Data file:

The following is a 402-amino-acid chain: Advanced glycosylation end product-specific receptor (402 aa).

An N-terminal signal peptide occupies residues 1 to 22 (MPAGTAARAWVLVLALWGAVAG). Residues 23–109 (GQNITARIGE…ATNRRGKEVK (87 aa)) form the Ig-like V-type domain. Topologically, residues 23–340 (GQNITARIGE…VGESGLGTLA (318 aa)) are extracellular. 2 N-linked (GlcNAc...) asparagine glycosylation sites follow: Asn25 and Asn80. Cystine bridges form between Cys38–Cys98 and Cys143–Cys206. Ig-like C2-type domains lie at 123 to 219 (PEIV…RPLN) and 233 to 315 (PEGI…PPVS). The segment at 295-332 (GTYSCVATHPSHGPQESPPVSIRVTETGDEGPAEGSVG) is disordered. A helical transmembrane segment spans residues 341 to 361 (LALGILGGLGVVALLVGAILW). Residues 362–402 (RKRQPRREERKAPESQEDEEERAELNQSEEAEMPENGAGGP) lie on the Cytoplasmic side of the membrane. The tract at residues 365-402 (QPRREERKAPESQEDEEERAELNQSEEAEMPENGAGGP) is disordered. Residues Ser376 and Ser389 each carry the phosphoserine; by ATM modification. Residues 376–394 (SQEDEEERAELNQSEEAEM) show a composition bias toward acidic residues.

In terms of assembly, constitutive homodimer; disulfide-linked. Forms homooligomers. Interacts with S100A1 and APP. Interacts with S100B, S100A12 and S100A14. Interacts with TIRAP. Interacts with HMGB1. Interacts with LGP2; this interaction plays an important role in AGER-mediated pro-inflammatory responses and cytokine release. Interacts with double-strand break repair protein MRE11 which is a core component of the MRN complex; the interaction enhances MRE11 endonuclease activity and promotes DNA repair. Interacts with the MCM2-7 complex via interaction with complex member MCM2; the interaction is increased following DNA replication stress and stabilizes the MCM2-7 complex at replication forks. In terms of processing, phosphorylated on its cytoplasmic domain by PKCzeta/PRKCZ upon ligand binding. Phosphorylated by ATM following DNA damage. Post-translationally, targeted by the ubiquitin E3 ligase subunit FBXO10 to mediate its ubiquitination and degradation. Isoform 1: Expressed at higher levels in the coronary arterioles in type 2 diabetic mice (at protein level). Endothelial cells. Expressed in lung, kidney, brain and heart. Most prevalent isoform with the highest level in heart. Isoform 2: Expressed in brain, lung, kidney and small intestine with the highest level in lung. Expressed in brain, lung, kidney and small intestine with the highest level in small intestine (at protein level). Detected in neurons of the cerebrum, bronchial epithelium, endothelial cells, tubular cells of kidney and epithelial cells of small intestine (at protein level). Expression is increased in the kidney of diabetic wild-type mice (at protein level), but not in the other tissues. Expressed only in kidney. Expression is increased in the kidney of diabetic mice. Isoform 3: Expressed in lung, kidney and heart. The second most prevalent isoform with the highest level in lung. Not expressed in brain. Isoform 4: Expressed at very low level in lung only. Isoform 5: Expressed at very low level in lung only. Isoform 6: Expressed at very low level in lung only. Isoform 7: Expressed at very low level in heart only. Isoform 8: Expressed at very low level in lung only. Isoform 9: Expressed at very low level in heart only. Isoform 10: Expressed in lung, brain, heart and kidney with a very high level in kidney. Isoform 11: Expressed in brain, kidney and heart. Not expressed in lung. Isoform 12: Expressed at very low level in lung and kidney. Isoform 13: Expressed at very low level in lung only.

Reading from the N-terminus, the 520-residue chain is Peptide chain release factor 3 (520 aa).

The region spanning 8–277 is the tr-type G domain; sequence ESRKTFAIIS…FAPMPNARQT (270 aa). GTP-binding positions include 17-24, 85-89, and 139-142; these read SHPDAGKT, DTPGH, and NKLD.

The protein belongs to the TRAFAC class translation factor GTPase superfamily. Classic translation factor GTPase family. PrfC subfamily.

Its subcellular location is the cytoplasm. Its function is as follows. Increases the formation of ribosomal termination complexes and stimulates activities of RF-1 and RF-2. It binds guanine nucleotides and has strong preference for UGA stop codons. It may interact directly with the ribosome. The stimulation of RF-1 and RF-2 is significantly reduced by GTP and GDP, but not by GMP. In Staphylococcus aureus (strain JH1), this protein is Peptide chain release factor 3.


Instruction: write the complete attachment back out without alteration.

The following is a 402-amino-acid chain: Advanced glycosylation end product-specific receptor (402 aa).

An N-terminal signal peptide occupies residues 1 to 22 (MPAGTAARAWVLVLALWGAVAG). Residues 23–109 (GQNITARIGE…ATNRRGKEVK (87 aa)) form the Ig-like V-type domain. Topologically, residues 23–340 (GQNITARIGE…VGESGLGTLA (318 aa)) are extracellular. 2 N-linked (GlcNAc...) asparagine glycosylation sites follow: Asn25 and Asn80. Cystine bridges form between Cys38–Cys98 and Cys143–Cys206. Ig-like C2-type domains lie at 123 to 219 (PEIV…RPLN) and 233 to 315 (PEGI…PPVS). The segment at 295-332 (GTYSCVATHPSHGPQESPPVSIRVTETGDEGPAEGSVG) is disordered. A helical transmembrane segment spans residues 341 to 361 (LALGILGGLGVVALLVGAILW). Residues 362–402 (RKRQPRREERKAPESQEDEEERAELNQSEEAEMPENGAGGP) lie on the Cytoplasmic side of the membrane. The tract at residues 365-402 (QPRREERKAPESQEDEEERAELNQSEEAEMPENGAGGP) is disordered. Residues Ser376 and Ser389 each carry the phosphoserine; by ATM modification. Residues 376–394 (SQEDEEERAELNQSEEAEM) show a composition bias toward acidic residues.

In terms of assembly, constitutive homodimer; disulfide-linked. Forms homooligomers. Interacts with S100A1 and APP. Interacts with S100B, S100A12 and S100A14. Interacts with TIRAP. Interacts with HMGB1. Interacts with LGP2; this interaction plays an important role in AGER-mediated pro-inflammatory responses and cytokine release. Interacts with double-strand break repair protein MRE11 which is a core component of the MRN complex; the interaction enhances MRE11 endonuclease activity and promotes DNA repair. Interacts with the MCM2-7 complex via interaction with complex member MCM2; the interaction is increased following DNA replication stress and stabilizes the MCM2-7 complex at replication forks. In terms of processing, phosphorylated on its cytoplasmic domain by PKCzeta/PRKCZ upon ligand binding. Phosphorylated by ATM following DNA damage. Post-translationally, targeted by the ubiquitin E3 ligase subunit FBXO10 to mediate its ubiquitination and degradation. Isoform 1: Expressed at higher levels in the coronary arterioles in type 2 diabetic mice (at protein level). Endothelial cells. Expressed in lung, kidney, brain and heart. Most prevalent isoform with the highest level in heart. Isoform 2: Expressed in brain, lung, kidney and small intestine with the highest level in lung. Expressed in brain, lung, kidney and small intestine with the highest level in small intestine (at protein level). Detected in neurons of the cerebrum, bronchial epithelium, endothelial cells, tubular cells of kidney and epithelial cells of small intestine (at protein level). Expression is increased in the kidney of diabetic wild-type mice (at protein level), but not in the other tissues. Expressed only in kidney. Expression is increased in the kidney of diabetic mice. Isoform 3: Expressed in lung, kidney and heart. The second most prevalent isoform with the highest level in lung. Not expressed in brain. Isoform 4: Expressed at very low level in lung only. Isoform 5: Expressed at very low level in lung only. Isoform 6: Expressed at very low level in lung only. Isoform 7: Expressed at very low level in heart only. Isoform 8: Expressed at very low level in lung only. Isoform 9: Expressed at very low level in heart only. Isoform 10: Expressed in lung, brain, heart and kidney with a very high level in kidney. Isoform 11: Expressed in brain, kidney and heart. Not expressed in lung. Isoform 12: Expressed at very low level in lung and kidney. Isoform 13: Expressed at very low level in lung only.

Reading from the N-terminus, the 520-residue chain is Peptide chain release factor 3 (520 aa).

The region spanning 8–277 is the tr-type G domain; sequence ESRKTFAIIS…FAPMPNARQT (270 aa). GTP-binding positions include 17-24, 85-89, and 139-142; these read SHPDAGKT, DTPGH, and NKLD.

The protein belongs to the TRAFAC class translation factor GTPase superfamily. Classic translation factor GTPase family. PrfC subfamily.

Its subcellular location is the cytoplasm. Its function is as follows. Increases the formation of ribosomal termination complexes and stimulates activities of RF-1 and RF-2. It binds guanine nucleotides and has strong preference for UGA stop codons. It may interact directly with the ribosome. The stimulation of RF-1 and RF-2 is significantly reduced by GTP and GDP, but not by GMP. In Staphylococcus aureus (strain JH1), this protein is Peptide chain release factor 3.